Friday, December 25, 2009

A Quaker View

My ideas for philanthropic gaming, making casinos a funding source for worthy causes, is not so far off in the case of native American casinos, which have been committing receipts to youth programs, salmon habitat restoration, scholarships for tribal members. Given my Quaker affiliations and this sect's historical alliance with original Americans, I'm more of a regional casino booster than some of my Christian peers.

However, the CSN design is rather different from the traditional gambling casino's. It lets players exercise choice when committing funds through these computer systems and uses a portion of vendor profits (donated back to charity) as a funding source.

The traditional gambler is directing winnings to himself or herself, with losings going to the house (as house winnings). The socially responsible gamer is committing a vendor-provided payload to a worthy program and building a track record. The vendor receives various metrics regarding giving patterns, sharing glory with the players.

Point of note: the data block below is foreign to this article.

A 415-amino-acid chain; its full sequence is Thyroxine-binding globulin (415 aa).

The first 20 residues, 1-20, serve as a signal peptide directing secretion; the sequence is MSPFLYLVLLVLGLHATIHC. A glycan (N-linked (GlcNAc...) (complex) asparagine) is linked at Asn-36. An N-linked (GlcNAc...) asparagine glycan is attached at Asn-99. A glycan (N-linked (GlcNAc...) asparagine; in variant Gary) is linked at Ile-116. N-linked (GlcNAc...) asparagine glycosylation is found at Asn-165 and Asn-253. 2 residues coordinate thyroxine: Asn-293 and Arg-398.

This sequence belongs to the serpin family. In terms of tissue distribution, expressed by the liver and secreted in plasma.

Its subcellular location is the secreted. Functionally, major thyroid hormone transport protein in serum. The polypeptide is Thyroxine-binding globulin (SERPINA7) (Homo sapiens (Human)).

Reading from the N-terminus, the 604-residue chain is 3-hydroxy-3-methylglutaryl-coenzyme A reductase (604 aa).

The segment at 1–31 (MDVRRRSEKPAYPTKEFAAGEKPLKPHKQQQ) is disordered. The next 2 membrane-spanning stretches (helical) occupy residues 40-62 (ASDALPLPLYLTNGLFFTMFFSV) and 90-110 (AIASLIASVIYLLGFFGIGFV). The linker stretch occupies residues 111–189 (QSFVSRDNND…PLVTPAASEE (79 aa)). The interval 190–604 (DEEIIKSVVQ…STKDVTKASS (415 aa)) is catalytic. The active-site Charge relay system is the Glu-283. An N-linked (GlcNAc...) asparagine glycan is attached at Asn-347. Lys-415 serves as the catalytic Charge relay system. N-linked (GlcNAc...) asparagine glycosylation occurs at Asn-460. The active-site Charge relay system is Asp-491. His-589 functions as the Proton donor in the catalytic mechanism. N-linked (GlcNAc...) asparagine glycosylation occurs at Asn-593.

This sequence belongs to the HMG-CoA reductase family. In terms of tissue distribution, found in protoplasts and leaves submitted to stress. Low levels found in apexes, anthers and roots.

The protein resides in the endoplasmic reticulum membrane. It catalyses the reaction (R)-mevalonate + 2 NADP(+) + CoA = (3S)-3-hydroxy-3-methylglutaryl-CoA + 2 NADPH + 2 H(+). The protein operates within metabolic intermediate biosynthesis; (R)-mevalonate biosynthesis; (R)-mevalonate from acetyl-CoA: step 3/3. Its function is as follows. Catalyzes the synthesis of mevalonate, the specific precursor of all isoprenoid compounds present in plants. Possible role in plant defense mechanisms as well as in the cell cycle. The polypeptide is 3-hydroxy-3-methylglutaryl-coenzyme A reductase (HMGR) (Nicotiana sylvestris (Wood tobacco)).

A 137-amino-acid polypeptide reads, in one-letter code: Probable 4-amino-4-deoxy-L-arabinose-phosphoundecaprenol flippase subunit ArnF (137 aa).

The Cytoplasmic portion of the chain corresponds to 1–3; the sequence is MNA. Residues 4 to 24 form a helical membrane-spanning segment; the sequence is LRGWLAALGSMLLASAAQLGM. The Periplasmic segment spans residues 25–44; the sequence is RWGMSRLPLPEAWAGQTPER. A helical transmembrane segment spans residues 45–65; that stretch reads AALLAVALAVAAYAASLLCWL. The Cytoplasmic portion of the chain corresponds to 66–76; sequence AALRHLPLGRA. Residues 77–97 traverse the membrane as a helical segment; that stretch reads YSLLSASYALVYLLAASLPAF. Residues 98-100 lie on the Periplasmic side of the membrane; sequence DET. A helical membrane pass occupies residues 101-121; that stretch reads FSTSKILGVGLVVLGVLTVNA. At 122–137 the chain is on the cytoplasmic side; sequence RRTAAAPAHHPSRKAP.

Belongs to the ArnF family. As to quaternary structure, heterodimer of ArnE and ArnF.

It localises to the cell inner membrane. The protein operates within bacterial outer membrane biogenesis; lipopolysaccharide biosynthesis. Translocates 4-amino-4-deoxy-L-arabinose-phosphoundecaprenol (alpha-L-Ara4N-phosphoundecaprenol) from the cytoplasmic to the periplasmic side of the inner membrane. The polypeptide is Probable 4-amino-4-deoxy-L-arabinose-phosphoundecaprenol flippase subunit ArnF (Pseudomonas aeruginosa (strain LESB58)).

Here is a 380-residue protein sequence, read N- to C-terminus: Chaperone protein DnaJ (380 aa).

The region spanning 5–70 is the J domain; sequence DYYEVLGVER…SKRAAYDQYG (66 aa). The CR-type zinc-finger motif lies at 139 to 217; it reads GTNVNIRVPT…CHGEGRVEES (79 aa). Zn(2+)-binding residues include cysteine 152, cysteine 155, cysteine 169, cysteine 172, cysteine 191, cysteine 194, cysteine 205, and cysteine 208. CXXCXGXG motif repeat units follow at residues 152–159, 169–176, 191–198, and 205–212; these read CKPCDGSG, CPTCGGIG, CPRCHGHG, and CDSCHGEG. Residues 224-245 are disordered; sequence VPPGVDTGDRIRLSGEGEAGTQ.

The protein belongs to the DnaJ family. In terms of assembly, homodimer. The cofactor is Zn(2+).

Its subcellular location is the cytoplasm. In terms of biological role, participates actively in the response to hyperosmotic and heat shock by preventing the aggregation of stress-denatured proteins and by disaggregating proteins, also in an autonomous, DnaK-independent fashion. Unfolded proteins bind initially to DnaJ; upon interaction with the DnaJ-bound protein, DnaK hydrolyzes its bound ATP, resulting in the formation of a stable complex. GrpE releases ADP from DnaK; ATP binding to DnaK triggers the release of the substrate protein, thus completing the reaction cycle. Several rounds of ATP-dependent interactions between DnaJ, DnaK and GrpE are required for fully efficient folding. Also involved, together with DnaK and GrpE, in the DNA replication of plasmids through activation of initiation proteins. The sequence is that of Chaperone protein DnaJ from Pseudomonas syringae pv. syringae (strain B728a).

Well designed games have the potential to build brand loyalty and repeat patronage.

The Oregon Lottery is another example of funding going from bars and taverns across the land into state coffers. Players have no control over what happens to those funds, as they're considered "lost" (no longer under patron control).

As of 2009, many misanthropic gaming systems still serve as recruiting tools for purveyors of anti-social, violent lifestyles. The idea of using games as recruiting tools is worth keeping, even if we switch focus to philanthropic engineering.